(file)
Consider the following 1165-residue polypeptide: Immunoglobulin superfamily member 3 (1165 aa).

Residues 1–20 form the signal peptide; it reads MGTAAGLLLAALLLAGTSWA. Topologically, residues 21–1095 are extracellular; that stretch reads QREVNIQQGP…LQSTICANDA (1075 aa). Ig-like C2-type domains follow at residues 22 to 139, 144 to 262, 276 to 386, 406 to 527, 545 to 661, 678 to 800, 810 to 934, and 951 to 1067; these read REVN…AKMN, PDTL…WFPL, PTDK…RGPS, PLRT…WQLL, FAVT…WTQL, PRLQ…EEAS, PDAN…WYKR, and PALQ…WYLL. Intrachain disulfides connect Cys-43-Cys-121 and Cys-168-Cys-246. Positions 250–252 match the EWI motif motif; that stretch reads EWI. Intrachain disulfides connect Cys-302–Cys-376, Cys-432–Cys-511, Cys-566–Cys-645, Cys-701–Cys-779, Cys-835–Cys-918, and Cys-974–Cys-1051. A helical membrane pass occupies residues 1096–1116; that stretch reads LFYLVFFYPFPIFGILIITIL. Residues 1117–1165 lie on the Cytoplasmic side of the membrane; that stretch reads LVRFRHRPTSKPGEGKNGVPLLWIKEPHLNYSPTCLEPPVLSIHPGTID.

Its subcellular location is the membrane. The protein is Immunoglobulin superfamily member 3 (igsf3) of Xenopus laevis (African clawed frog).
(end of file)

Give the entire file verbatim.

Consider the following 1165-residue polypeptide: Immunoglobulin superfamily member 3 (1165 aa).

Residues 1–20 form the signal peptide; it reads MGTAAGLLLAALLLAGTSWA. Topologically, residues 21–1095 are extracellular; that stretch reads QREVNIQQGP…LQSTICANDA (1075 aa). Ig-like C2-type domains follow at residues 22 to 139, 144 to 262, 276 to 386, 406 to 527, 545 to 661, 678 to 800, 810 to 934, and 951 to 1067; these read REVN…AKMN, PDTL…WFPL, PTDK…RGPS, PLRT…WQLL, FAVT…WTQL, PRLQ…EEAS, PDAN…WYKR, and PALQ…WYLL. Intrachain disulfides connect Cys-43-Cys-121 and Cys-168-Cys-246. Positions 250–252 match the EWI motif motif; that stretch reads EWI. Intrachain disulfides connect Cys-302–Cys-376, Cys-432–Cys-511, Cys-566–Cys-645, Cys-701–Cys-779, Cys-835–Cys-918, and Cys-974–Cys-1051. A helical membrane pass occupies residues 1096–1116; that stretch reads LFYLVFFYPFPIFGILIITIL. Residues 1117–1165 lie on the Cytoplasmic side of the membrane; that stretch reads LVRFRHRPTSKPGEGKNGVPLLWIKEPHLNYSPTCLEPPVLSIHPGTID.

Its subcellular location is the membrane. The protein is Immunoglobulin superfamily member 3 (igsf3) of Xenopus laevis (African clawed frog).